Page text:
CFPB Orders Millions Returned to Consumers Over Rush Card Fiasco

Experts

Public Policy Fellow
Staff Attorney

By Maureen Mahoney on Thursday, February 2nd, 2017

Thanks to the Consumer Financial Protection Bureau, customers of RushCard, the prepaid debit card, will get some much-needed relief after a massive breakdown in October 2015 that left tens of thousands of consumers unable to access their own money.

The consumer watchdog ordered RushCard to return $10 million to consumers for what they called a “preventable failure” that left many consumers struggling to pay for food, medicine, and even bus fare. The Bureau also fined the company $3 million dollars.

The action comes as important CFPB rules on prepaid cards have come under immediate threat from the same banking interests that brought the economy down just a few years ago. Last night, friends of the banking industry filed a motion in the Senate to challenge these rules, which ensure that people like you can keep their money safe and avoid unfair fees.

That’s not all – the CFPB itself is also under concerted attack by the banking industry and its allies. Opponents of the CFPB seek to change its structure and funding to slow its progress and starve it of the funds it needs to hold the banks accountable – to keep it from taking important actions like returning consumers’ hard-earned money.

Take Action Now: Sign our Petition to Save the CFPB!

RushCard’s lapses upended the daily lives of thousands of consumers. 270,000 people at the time had their monthly incomes deposited directly onto their RushCards, their primary payment method. Many customers were unable to access their money for 9 days.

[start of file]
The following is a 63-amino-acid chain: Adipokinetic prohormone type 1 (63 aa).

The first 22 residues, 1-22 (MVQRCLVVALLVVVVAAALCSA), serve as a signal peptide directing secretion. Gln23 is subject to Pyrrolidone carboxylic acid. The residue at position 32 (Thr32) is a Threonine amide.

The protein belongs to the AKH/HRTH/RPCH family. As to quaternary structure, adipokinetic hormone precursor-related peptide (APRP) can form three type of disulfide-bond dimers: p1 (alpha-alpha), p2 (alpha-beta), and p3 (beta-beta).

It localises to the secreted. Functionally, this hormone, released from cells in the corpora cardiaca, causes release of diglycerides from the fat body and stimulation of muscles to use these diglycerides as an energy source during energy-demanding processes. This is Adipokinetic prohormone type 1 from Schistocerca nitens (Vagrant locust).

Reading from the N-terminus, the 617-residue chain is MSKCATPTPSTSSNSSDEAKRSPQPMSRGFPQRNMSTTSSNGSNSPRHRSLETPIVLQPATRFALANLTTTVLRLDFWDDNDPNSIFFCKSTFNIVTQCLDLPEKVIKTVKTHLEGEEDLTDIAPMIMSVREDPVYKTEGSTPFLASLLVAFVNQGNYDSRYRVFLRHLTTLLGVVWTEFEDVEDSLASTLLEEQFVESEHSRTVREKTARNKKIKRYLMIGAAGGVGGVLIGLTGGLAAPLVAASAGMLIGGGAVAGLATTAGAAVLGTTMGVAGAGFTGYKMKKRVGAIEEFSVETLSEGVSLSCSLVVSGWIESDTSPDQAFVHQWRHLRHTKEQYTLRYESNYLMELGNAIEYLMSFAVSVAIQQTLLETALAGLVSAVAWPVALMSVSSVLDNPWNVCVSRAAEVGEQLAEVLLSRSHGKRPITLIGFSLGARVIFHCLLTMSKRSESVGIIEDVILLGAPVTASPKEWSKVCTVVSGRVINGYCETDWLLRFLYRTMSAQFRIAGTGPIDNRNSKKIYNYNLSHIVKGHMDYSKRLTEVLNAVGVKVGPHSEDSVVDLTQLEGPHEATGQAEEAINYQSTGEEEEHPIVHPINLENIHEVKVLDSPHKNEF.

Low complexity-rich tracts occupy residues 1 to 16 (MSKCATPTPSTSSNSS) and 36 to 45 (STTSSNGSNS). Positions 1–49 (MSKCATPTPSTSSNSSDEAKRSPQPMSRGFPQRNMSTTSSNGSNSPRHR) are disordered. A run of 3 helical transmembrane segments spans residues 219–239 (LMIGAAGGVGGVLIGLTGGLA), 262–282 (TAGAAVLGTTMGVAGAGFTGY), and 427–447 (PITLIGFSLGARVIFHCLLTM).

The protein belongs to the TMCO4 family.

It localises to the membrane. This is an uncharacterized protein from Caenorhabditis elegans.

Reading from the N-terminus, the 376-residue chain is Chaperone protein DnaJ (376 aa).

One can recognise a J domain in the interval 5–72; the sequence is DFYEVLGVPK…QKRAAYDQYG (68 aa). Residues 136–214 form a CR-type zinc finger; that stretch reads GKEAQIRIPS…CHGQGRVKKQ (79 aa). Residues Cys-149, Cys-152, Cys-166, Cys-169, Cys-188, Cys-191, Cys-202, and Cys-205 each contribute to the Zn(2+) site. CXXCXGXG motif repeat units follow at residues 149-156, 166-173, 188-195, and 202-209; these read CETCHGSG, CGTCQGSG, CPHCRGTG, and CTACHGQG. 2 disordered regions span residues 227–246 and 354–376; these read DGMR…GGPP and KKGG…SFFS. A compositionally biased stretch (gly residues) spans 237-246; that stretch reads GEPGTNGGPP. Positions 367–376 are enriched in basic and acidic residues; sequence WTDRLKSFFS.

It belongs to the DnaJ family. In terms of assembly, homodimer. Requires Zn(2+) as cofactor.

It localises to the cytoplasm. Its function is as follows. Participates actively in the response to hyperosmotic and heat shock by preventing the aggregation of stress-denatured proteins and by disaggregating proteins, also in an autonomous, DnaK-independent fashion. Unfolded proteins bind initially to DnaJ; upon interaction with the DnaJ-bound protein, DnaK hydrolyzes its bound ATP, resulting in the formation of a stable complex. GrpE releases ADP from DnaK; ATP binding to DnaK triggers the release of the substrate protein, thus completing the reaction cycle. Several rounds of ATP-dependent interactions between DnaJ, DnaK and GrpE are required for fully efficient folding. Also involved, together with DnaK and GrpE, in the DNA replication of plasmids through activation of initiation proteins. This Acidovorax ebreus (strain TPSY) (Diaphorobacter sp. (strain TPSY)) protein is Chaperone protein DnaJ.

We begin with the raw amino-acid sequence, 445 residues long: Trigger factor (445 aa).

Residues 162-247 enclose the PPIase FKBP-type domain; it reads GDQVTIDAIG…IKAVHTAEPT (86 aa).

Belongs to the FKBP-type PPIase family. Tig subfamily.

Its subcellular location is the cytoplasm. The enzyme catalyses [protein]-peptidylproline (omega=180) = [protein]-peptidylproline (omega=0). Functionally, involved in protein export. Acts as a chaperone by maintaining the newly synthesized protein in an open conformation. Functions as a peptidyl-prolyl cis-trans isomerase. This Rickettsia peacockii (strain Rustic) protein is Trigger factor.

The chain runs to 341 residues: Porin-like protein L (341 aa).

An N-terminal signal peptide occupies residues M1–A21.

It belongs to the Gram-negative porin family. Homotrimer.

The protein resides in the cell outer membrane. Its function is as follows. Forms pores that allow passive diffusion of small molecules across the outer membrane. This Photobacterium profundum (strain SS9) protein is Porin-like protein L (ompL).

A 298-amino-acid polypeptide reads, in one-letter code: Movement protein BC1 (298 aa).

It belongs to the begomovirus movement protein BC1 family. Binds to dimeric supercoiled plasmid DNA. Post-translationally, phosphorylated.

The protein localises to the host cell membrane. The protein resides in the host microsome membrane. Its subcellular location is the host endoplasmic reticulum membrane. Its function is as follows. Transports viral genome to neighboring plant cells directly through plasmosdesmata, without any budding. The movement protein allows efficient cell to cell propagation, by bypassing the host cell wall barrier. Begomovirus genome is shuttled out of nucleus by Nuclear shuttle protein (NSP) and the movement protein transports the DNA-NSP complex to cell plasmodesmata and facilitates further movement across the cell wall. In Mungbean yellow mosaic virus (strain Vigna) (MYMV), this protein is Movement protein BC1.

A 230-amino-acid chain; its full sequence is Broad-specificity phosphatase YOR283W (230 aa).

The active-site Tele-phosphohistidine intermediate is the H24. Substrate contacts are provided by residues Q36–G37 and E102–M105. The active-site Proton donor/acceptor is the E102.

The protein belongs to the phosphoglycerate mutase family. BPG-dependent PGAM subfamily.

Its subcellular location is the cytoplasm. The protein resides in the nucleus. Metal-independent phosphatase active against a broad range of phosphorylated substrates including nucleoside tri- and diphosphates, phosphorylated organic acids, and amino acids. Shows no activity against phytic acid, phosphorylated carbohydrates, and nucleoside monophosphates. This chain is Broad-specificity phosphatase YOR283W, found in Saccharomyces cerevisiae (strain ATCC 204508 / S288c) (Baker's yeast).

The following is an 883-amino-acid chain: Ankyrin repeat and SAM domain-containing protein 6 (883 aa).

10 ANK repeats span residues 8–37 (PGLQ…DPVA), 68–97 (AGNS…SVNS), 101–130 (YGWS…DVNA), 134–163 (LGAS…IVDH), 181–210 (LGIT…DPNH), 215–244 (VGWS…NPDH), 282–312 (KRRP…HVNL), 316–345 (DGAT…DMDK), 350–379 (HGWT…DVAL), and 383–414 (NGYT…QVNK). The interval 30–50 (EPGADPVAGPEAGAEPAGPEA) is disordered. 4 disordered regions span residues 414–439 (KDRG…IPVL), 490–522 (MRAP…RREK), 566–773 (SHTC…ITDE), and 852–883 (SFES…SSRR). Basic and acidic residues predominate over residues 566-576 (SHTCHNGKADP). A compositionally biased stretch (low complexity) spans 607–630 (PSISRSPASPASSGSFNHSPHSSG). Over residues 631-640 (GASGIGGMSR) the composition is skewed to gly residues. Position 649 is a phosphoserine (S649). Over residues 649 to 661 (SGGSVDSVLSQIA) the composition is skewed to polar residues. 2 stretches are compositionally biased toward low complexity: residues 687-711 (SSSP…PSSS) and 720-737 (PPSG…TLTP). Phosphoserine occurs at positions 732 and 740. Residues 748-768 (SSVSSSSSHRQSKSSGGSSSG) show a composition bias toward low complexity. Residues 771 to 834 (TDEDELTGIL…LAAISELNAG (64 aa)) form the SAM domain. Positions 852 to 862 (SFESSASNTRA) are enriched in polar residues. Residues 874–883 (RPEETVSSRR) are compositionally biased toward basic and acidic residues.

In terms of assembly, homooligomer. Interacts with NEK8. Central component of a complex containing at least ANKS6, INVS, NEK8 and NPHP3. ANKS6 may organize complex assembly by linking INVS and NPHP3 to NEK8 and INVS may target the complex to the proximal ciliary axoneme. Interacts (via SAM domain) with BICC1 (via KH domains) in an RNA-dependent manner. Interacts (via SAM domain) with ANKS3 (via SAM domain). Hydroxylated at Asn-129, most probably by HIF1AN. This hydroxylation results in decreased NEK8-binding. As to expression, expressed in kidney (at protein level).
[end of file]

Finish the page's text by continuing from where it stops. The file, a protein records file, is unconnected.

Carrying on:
RushCard customer Marcia Davis of Baltimore, Maryland told Buzzfeed at the time that her inability to pay for the bus had a ripple effect on her family: “My 13-year-old is going to school late to take my 5- and 7-year-old to school. My 17- and 14-year-olds’ phones are off. I live in Baltimore City, they need them in case something happens. I need them to be able to call me.”

The CFPB also took RushCard to task for its abysmal customer service during the fiasco. Davis told Buzzfeed, “They’re trying to manually update it, that’s the same answer I get every time, that the system is down and they can’t look into my account. They’re saying they don’t know a timeframe.”

This latest action by the CFPB shows how important it is to maintain a strong, effective financial watchdog working for consumers. Under Director Richard Cordray’s leadership, the CFPB has an impressive track record: it has returned almost $12 billion to consumers in restitution for bad financial practices, and has issued important regulations at a breakneck pace that help level the playing field for consumers.

As Noelle from Los Angeles tells Consumers Union: “Consumers need an advocate to help protect them, especially consumers who are struggling to get by and don’t have the means to hire an attorney or fight these powerful companies.”

Now more than ever, we need your help to maintain important consumer protections. And the CFPB needs your help to go up against powerful banking interests.  Please sign our petition to keep a strong CFPB!

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